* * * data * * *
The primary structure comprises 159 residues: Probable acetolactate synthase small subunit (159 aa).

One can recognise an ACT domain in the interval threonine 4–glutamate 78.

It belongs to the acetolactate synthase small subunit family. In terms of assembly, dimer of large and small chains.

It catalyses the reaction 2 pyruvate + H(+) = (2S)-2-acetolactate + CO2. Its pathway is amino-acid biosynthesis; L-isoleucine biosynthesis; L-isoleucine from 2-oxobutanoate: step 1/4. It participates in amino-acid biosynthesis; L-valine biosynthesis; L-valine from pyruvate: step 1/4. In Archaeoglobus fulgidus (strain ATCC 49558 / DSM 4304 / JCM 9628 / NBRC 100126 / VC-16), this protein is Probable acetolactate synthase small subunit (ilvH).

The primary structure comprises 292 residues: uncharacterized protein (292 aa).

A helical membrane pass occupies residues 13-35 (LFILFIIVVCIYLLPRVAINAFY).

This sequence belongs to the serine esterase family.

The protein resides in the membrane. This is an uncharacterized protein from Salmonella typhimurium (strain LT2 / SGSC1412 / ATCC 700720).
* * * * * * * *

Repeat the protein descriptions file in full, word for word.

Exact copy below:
The primary structure comprises 159 residues: Probable acetolactate synthase small subunit (159 aa).

One can recognise an ACT domain in the interval threonine 4–glutamate 78.

It belongs to the acetolactate synthase small subunit family. In terms of assembly, dimer of large and small chains.

It catalyses the reaction 2 pyruvate + H(+) = (2S)-2-acetolactate + CO2. Its pathway is amino-acid biosynthesis; L-isoleucine biosynthesis; L-isoleucine from 2-oxobutanoate: step 1/4. It participates in amino-acid biosynthesis; L-valine biosynthesis; L-valine from pyruvate: step 1/4. In Archaeoglobus fulgidus (strain ATCC 49558 / DSM 4304 / JCM 9628 / NBRC 100126 / VC-16), this protein is Probable acetolactate synthase small subunit (ilvH).

The primary structure comprises 292 residues: uncharacterized protein (292 aa).

A helical membrane pass occupies residues 13-35 (LFILFIIVVCIYLLPRVAINAFY).

This sequence belongs to the serine esterase family.

The protein resides in the membrane. This is an uncharacterized protein from Salmonella typhimurium (strain LT2 / SGSC1412 / ATCC 700720).